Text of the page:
When I was a kid going biking or hiking wasn’t a specific hobby (at least where I grew up it wasn’t), they were both just activities that you did. If you were bored, you went for a walk in the woods or you grabbed your bike and started pedaling done the road. There was never a set distance I was trying to hit or a specific mountain to conquer. You simply stepped outside and enjoyed what nature had to offer. If it was mundane, you created something magnificent.
The smallest hills were transformed into mountains, the dirt road became a 100 mile race track. As a child I didn’t have to seek out adventures, they just happened. I made life an adventure. But, then you begin to grow older and the nameless activities of youth begin collecting labels. Once an activity has a label, the sense of wonder and adventure associated with it is lost. Why? Because labels have definitions and expectations, and if those expectations are not met then you did not truly experience that activity.
I first became aware of this fact after moving to North Carolina. Hiking and camping in NC is more than just a past time, it is a religion. A faithful following. You are supposed to dress a certain way, carry the correct gear, and use the appropriate labels. If you say hiking you better be climbing a mountain; otherwise, you are only going for a ‘walk in the woods.’ If you go camping make sure to specify if it’s car camping, backpacking, or in a camper. Keeping track of your sense of adventure can be easily lost amidst these labels.
That is why I purposefully force myself to seek the natural beauty, wonder, and amazement in my everyday surroundings. You can’t always climb a mountain, but that shouldn’t stop you from going on a hike. You can’t always ride your bike on epic downhill, but that doesn’t mean you can’t pretend that you do. Sometimes, you just need to get out side for the simple joy of being amidst nature.
Athena and I tried to do this yesterday. We went out and created our own mini-adventure in our own backyard. Using the right angle and some clever filters even a simple game of fetch can become rather stunning.
Of course, you can’t play fetch without teasing your dog some as well. Thanks to GoPro’s Time Lapse feature I was able to capture this epic shot.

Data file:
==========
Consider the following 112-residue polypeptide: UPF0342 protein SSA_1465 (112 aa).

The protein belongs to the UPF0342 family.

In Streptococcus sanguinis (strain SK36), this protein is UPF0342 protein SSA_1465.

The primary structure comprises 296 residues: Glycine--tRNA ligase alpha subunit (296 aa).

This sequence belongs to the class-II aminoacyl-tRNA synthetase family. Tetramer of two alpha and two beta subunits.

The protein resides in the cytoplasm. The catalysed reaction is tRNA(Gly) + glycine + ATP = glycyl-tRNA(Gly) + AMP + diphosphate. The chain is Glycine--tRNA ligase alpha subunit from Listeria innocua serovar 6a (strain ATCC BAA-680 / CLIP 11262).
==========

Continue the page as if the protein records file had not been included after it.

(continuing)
After a competitive game of fetch, I felt inspired to take Athena out on the trail. I had recently watched Seth, from Seth’s Bike Hacks, attempt to transform his French Bulldog, drama, into a trail dog and was wanting to test Athena’s trail mettle. Athena has pretty good sprinting capabilities, but for anything longer than a mile she simply doesn’t have the ability to hang. Luckily, the ride around our lake is slightly shorter than a mile. She certainly did enjoy the short ride and run around the lake.
There was one point while we were playing with the GoPro and searching for that perfect angle that I decided to work on my bunny hopping skills. The mythical bunny hop has eluded me for years, but every once in awhile I try to attempt it. This time I decided that hopping, or in this case running over, my GoPro would be a good idea. I may have failed at clearing my camera, but I got this awesome photo from the attempt. It almost looks like I am atop the world here…almost.
Finally, Athena and I went and rode on some super secret trails that crisscross the woods behind our apartment. Once again experimenting with lighting and angles gave me a pretty cool picture.
Overall, our mini-adventure Sunday behind the apartment was quite spectacular. It certainly was enough to wear the dog out for the remainder of the day.
Recently, I decided to take some time and reflect upon the direction my personal and professional life have been going. Occasionally, I like to sit down and write out a list of some of my short- and long-term goals. If I get lucky and save the list of goals from the last time this happened I can even compare to evaluate my personal growth.
During my most recent analysis, I realized that I was very happy with the amount of riding and writing that I have been doing, lately. When I started this blog, the goal was to help increase my creative writing by adding a constant motivating source (i.e. Publish blog posts to keep my content updated). But, something else happened along the way as well: It inspired me to start documenting my mountain bike adventures (such as rides to Tsali Rec, CNF Forest, and, Lake Crabtree).
From these rides and experiences I quickly discovered that I was lacking in some very essentials skills as a mountain bike rider. I needed to learn how to work on my bike. This realization became very apparent after my ride at the Tsali Rec trail system last October when I experienced my first flat. Since I had never had a flat before, I never thought to carry a spare tube or pump when I went riding. Luckily, my tube popped only a mile from the trail head, so Michelle and I had very short walk back to the car.
After that ride I started carrying a tube with me (I am still looking for a good spare portable pump though. Any thoughts about CO2 cartridges vs hand-pumps?). But, beyond thinking about what tools I needed to carry to become a self-sufficient mountain biker on the trail, I wanted to learn the ins and outs of maintenance for my mountain bike.